Translation for a Better World

In retrospect, it’s clear that Japan’s modernization from a language perspective closely resembled that of the West, which we examined in my previous article. Western countries translated writings in Latin – considered to be the universal language at the time – into their various native languages. By incorporating intellectual concepts into their native language in a way that was familiar – in other words, indigenization – these countries created a public atmosphere operated in those native languages. It was within that atmosphere that citizens combined their efforts to make modernization possible.

The same went for Japan in the Meiji era. First, vocabulary in English and other Western languages thought to be “universal” and “cultural” was comprehensively translated into Japanese, transforming Japanese into a more well-rounded language. Japan then created an environment where its people, with a little effort, could come into contact with the latest knowledge from around the world. It was this process that enabled many people in Japan to develop and exert their skills, create a modern country where all could participate, and establish the first non-Western modern nation-state.

I mentioned at the beginning of my previous article that globalization – which has been going on for the past 20 years – appears to be reaching a standstill in many regions. Globalization, as many are aware, is the movement to make social rules and systems, and even language, as universal as possible. Globalization also enables the movement of people, things, and money across national borders.

Japan has been pursuing globalization since the latter half of the 1990’s up to the present. Calling for cultural reform, Japan has made changes in various national laws and systems to fit the “global standard” (which is nothing more than the “Anglo Saxon” standard). In promoting globalization over the past few years, the government has focused on language by investing energy in transitioning to English. Elementary schools are moving towards making English a required subject, and universities are moving towards teaching courses in English. Even in the private sector, one often hears of Japanese corporations trying to switch to English within their corporation.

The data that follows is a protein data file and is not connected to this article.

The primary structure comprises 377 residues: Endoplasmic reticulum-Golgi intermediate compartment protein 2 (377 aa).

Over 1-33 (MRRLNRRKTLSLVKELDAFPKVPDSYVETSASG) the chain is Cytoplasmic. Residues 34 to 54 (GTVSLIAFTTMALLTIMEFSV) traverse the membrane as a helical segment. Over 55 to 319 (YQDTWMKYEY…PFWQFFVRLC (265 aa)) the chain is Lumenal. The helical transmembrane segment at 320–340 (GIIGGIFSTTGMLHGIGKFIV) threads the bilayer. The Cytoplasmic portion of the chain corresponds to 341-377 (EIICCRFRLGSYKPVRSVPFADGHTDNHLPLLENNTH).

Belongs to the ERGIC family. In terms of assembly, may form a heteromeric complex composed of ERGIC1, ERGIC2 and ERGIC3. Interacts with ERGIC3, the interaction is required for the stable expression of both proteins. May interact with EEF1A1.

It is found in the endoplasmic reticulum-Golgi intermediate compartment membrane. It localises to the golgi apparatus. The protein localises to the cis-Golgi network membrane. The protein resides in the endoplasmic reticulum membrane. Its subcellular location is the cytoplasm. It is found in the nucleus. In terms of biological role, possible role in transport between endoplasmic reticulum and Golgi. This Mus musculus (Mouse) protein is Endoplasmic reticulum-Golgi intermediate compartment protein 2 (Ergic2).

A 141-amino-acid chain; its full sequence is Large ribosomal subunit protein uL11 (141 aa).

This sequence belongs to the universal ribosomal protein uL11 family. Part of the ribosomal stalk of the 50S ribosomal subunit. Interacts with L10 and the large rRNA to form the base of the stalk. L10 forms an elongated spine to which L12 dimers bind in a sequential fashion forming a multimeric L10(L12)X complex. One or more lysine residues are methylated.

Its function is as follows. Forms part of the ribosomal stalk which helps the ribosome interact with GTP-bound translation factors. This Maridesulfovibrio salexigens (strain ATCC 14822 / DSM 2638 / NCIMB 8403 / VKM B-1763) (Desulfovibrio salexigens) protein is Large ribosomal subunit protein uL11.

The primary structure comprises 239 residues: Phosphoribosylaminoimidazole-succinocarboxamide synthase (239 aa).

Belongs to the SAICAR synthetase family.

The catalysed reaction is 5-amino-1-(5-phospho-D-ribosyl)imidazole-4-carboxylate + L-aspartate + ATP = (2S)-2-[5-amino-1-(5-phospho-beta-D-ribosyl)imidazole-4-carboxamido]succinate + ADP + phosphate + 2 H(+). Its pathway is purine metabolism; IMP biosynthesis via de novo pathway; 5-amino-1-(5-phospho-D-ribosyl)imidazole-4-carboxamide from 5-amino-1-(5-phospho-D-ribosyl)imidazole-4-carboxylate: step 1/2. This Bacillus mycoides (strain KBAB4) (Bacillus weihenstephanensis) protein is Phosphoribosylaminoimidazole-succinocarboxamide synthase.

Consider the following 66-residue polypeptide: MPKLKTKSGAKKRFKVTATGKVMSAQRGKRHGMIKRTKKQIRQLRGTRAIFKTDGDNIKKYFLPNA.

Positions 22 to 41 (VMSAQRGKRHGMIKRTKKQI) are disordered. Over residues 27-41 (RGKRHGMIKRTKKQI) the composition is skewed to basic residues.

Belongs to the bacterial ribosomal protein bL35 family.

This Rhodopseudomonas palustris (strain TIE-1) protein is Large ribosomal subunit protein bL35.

However, these movements towards globalization and making English the official language could have disastrous results. These are the results that Baba and others from the Meiji era expressed concerns about.

For example, only the privileged elite – who possess money, skills, and time (leisure time) – will be able to participate in politics and the economy. Japan will thus become an economically polarized society brought about by one’s ability to use English. It is feared that this polarization of Japanese society will result in a lost sense of unity among citizens.

Those who promote globalization (or globalists) tend to be rather simplistic and arrogant in their thinking. They assume that people in Japan and worldwide will be able to adapt to standardized rules, systems, and language, thus enabling them to actively participate on a global scale.

This is not a realistic assumption, however. Just as there are many languages in the world, there are also a plethora of different cultures. Efforts towards globalization that make light of cultural diversity and push the world into one set of rules, one system, and one language will quickly result in disparity, the malfunctioning of democracy (politics partial to the interests of the elite), divisions among people, and other even more serious problems.

The world needs to devise alternative plans to the existing Anglo Saxon version of globalization. This is where translation can provide some helpful hints. Translation helps us in understanding that the world is culturally diverse and that people are impacted on some level by their native language. The principles of translation serve as a guide to finding ways to create a stable and even better world order.

Teruhisa Se

1Born in 1971. Associate Professor of Social and Cultural Studies at Kyushu University (political science). Studied at Sheffield University’s Graduate School in the UK, and at Keio University graduate school. Holds a Ph.D. in Law. Author of Eigoka wa Guminka (Englishnization Leads to Dumbification) (Shueisha Shimbun, 2015).